GÄDIATỊ (SEḰAYỊ FỊRT) COMAQ (Rus: ComakGadiev; b. 14 January 1883, d. 24 October 1931), Ossetic writer. Comaq was born in South Ossetia as the son of Gädiatị Seḱa. He studied for some years at the historical-philological faculty of the University of Dorpat, Estonia, but returned to the Caucasus during the civil troubles in 1905-7 and engaged in political activities; about this time his first poems appeared. In 1908 he was deported to Siberia, but he came back in 1917 and joined the Bolsheviks. After that his work was dedicated to the cause of the new regime. During the 1920s he held various offices as an intellectual leader in Ordžonikidze (Vladikavkaz; Oss: Dzädžịgäu), the capital of North Ossetia. For some time he was the chief editor of Rästdzinad (Justice), a North Ossetic newspaper, and later became the head of the Pedagogical Institute of Ordžonikidze (Xäxxon pedagogon institute "Pedagogical institute of the mountains") and of the North Ossetic Institute of Local History, and was for some time the secretary of the Transcaucasian Communist University (Zakavkazskiĭ kommunistcheskiĭ universitet) in Tbilisi. In 1925 his collection of poems, Cardị fäylauäntä (The waves of life), appeared. He also wrote short stories and a couple of verse dramas (Amondš cäudžịtä “On the way to happiness”; Os-Bäγaṯịr [the name of a medieval hero]), besides critical essays. Comaq was among the most outstanding figures of the Ossetic intelligentsia who started upon their literature career before the revolution and later identified themselves with the Soviet regime. Today his literary work is still in high esteem.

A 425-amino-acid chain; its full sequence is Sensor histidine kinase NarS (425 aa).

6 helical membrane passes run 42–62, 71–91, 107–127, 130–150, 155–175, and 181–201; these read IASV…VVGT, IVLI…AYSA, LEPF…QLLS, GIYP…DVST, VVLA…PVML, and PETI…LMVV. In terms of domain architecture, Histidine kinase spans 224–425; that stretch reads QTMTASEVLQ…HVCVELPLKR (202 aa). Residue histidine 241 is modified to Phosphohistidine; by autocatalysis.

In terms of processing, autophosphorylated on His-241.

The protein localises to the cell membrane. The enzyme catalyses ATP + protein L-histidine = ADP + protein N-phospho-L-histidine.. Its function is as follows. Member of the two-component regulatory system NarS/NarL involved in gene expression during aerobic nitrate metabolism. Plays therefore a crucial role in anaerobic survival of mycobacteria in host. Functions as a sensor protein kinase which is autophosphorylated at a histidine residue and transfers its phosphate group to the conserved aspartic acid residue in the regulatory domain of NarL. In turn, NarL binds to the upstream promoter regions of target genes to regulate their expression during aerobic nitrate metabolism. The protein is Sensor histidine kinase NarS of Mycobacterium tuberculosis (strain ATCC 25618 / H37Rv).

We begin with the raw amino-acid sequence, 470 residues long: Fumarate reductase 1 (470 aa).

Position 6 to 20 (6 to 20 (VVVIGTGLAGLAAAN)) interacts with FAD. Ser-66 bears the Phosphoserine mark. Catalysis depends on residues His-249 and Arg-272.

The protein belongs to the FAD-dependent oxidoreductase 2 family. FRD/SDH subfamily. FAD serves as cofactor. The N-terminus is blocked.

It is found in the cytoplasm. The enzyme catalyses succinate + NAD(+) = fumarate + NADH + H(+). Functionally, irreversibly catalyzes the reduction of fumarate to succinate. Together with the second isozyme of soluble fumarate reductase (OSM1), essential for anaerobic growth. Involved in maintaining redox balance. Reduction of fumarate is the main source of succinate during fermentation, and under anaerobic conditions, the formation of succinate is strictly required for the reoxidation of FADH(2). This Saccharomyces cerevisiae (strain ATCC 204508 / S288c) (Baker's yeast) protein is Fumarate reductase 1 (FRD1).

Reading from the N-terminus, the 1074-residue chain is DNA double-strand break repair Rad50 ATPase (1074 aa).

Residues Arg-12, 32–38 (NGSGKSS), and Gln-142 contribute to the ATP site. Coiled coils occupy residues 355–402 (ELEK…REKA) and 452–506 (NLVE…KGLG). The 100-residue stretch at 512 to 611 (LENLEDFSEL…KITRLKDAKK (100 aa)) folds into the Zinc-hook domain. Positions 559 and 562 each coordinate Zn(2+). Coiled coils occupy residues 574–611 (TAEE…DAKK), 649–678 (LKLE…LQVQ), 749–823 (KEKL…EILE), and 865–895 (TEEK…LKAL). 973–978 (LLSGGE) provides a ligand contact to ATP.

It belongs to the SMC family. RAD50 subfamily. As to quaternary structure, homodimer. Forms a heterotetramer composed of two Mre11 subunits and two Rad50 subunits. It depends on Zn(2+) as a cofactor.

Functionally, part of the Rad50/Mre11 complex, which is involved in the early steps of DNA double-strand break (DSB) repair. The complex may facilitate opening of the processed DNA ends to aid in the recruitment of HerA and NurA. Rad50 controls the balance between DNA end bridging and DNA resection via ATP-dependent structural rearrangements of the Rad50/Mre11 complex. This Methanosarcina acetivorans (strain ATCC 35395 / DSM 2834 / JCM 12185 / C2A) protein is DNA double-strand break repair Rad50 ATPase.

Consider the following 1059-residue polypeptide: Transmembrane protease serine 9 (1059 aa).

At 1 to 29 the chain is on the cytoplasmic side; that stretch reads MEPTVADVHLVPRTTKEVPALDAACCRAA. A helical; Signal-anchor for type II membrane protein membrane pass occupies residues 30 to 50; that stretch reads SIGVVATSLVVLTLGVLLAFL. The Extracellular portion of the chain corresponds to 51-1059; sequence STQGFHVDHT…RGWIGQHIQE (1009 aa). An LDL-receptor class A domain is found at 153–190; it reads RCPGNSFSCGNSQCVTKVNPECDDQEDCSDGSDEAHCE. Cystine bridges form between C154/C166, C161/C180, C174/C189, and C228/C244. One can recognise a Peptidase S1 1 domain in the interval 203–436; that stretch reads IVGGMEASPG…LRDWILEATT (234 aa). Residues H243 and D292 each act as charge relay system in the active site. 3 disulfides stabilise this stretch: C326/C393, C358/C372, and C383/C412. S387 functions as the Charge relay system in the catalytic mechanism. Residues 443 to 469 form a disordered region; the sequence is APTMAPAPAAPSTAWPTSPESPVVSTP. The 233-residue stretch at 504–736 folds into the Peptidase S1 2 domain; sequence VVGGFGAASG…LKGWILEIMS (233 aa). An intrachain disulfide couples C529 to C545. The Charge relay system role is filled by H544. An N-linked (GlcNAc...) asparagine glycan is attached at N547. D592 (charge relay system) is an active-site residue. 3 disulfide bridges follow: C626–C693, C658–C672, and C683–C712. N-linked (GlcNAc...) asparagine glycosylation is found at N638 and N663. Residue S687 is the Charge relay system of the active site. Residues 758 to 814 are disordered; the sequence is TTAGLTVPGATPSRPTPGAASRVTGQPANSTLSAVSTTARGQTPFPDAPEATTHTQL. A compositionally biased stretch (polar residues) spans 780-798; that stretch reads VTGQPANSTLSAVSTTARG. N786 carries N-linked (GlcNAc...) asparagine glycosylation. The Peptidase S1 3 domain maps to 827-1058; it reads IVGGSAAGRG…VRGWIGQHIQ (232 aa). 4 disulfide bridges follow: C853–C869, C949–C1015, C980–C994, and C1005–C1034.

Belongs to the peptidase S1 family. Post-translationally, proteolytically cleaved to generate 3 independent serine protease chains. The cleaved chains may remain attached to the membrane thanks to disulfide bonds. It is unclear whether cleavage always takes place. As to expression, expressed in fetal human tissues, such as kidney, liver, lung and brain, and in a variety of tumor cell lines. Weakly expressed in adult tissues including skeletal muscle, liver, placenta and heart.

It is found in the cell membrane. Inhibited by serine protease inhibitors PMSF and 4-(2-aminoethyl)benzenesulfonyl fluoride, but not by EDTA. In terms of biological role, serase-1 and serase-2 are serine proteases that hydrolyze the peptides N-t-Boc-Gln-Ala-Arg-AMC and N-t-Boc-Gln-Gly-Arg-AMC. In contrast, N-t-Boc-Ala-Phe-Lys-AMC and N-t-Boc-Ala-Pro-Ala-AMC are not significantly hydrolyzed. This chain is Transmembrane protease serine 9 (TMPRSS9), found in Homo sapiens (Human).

Gädiati Comag, Uacmịstä (Collected works), Ordžonikidze, 1959.

Idem, Ravzœrgä uacmịstœ (Selected works), Cxinval, 1986.

L. E. Cxovrebova, Zhizn i tvorchestvo Gadieva Comaka i russkaya literatura (The life and works of Comak Gadiev and Russian literature), Cxinval, 1971.

N. G. Džusoytị, “Comak Gadiev,” in Ocherk istorii osetinskoĭ sovetskoĭ literatury (A sketch of the history of Ossetic Soviet literature), Ordžonikidze, 1967, pp. 38-51.

Idem, Istoriya osetinskoĭ literatury (A history of Ossetic literature) II, Tbilisi, 1985, pp. 222-67.

(Fridrik Thordarson)

Originally Published: December 15, 2000

Last Updated: February 2, 2012

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Vol. X, Fasc. 3, pp. 245-246